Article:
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Executive compensation continues to soar in Canada despite ‘say on pay’

Noel Hulsman

It is Canada's most exclusive club, made up not of the 1 per cent but of the .001 per cent. Membership is almost all men and overwhelmingly white, and the mix seldom changes. They all want to be there - in fact most insist on it — though not all are keen to see their presence publicized.  They are Canada's best-paid executives, according to the Globe and Mail's annual survey.

Topping the list is Valeant Pharmaceuticals CEO J. Michael Pearson who earned $36,318,831, or roughly $165,000 a day, for his efforts. The 53-year-old former McKinsey & Co consultant made his money the old-fashioned way in 2011. Only $1.5 million was base salary. He received a $3 million bonus, another $12 million in share-based awards, plus $6 million in option-based awards and nearly $14 million more in 'other' compensation.

Reflecting perhaps the new era of 'say on pay' shareholder activism, Pearson's take home actually took a hit last year. In 2010, he earned $36,709,986.

In fairness to Pearson, as rich as his rewards have been, he made a full $28 million less last year than Onex Corp's Gerry Schwartz and $22 million less than Magna's Frank Stronach, both perennial champs of the exec rich list.

And it almost goes without saying that Canada's pharma king would make merely a fraction of his U.S. counterpart, John Hammergren, who made US$131.2 last year leading McKesson Pharmaceuticals. Indeed, Pearson wouldn't even have cracked the top 10 list, as ranked by Forbes.

The rich list is an old boy's club

As with the Forbes line up, women are notably scarce in the Canadian list, which is confined just to the top executive of the 100 largest publicly traded companies in the country. Bell Aliant's Karen Sheriff snags the 70th spot, earning $3.5 million, $150K less than Loblaw scion Galen Weston, but $34K more than Saputo scion Lino Saputo Jr. Joining Sheriff is Nancy Southern who beat the odds by making it into the boys club not once but twice, coming in 79th for running Canadian Utilities Ltd (pay: $3.1 million) and 100th for heading up ATCO as well ($806K).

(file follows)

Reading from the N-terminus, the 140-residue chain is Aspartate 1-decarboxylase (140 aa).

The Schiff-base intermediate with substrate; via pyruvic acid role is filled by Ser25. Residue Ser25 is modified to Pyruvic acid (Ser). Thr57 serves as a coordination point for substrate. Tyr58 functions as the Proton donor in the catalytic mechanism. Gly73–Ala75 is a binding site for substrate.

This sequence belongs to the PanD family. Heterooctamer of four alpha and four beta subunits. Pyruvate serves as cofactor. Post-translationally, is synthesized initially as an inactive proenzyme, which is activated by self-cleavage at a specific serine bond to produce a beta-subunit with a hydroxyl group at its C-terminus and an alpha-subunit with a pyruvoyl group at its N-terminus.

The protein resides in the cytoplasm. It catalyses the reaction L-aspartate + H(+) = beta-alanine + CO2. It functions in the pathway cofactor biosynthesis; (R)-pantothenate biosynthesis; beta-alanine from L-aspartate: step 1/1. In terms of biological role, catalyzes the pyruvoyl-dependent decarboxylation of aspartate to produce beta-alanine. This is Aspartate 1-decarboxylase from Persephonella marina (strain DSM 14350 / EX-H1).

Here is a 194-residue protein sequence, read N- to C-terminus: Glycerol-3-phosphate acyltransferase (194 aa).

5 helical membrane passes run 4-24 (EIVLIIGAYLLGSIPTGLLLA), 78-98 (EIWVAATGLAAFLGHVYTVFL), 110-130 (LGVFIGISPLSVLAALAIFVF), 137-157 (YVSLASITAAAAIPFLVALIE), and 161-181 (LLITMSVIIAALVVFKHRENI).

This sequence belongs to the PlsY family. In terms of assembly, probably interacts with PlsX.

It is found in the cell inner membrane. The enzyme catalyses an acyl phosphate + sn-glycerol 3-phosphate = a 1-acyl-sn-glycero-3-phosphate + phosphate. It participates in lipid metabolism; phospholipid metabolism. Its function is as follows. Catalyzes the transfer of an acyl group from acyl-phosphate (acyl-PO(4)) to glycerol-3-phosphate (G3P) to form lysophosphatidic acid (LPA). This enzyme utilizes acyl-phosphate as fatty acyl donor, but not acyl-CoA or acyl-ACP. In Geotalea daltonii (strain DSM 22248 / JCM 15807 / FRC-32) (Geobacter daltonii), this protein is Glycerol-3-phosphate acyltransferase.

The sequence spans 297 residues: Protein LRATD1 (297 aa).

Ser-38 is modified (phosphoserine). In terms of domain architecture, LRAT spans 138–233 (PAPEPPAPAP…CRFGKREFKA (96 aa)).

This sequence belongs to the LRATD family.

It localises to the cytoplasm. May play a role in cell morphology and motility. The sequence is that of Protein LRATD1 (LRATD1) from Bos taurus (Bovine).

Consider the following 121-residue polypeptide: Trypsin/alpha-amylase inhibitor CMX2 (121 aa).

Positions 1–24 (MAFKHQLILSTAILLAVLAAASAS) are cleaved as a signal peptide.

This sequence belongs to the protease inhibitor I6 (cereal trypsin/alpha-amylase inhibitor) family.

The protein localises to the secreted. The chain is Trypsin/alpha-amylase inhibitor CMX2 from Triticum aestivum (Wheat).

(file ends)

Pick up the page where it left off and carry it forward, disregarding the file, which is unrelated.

What's not reflected in the list are the gains 'say on pay' supporters insist have been achieved over the past two years.  'Say on pay' votes allow shareholders to endorse or reject the executive pay packages proposed at their company's annual general meeting. As Janet McFarland writes in today's Globe and Mail, when the initiative first surfaced in 2010, 26 companies participated. Last year, 96 companies offered the vote. The results are non-binding, but they certainly send a message.

The message may be to just pad the boss' compensation, don't send it soaring. According to the Globe survey, the median increase last year was 6 per cent, raising it to $5.2 million, while the median salary and bonus lift was just 2 per cent. Those numbers are palatable.

Less so, Astral Media's idea this spring to tip CEO Ian Greenberg $25 million for selling the company to Bell. The bonus would have been on top of the $100 million the Greenberg clan would get for their Astral shares, had the shareholders not loudly dissented.

Similarly, QLT's top brass received a sharp rebuke this week when nearly 60 per cent of shareholders voted no to the planned compensation package.

Still, it's not all tough times for Canada's corporate elite. The heads of this country's big five banks all took home more than $10 million last year, as they did the year before. And the worst paid leader in the telecom crowd, Rogers' Nadir Mohamed, made over $8 million — decent money until you realize Brad Shaw scored almost twice that for running a company a fraction of the size.

Of course, everything is relative. Few could have had a worse recent run than two that decimated RIM's share value last and came so close to running the company into the ground that they had to resign in January. Mike Lazaridis and Jim Balsillie's compensation in 2011? $5.2 million.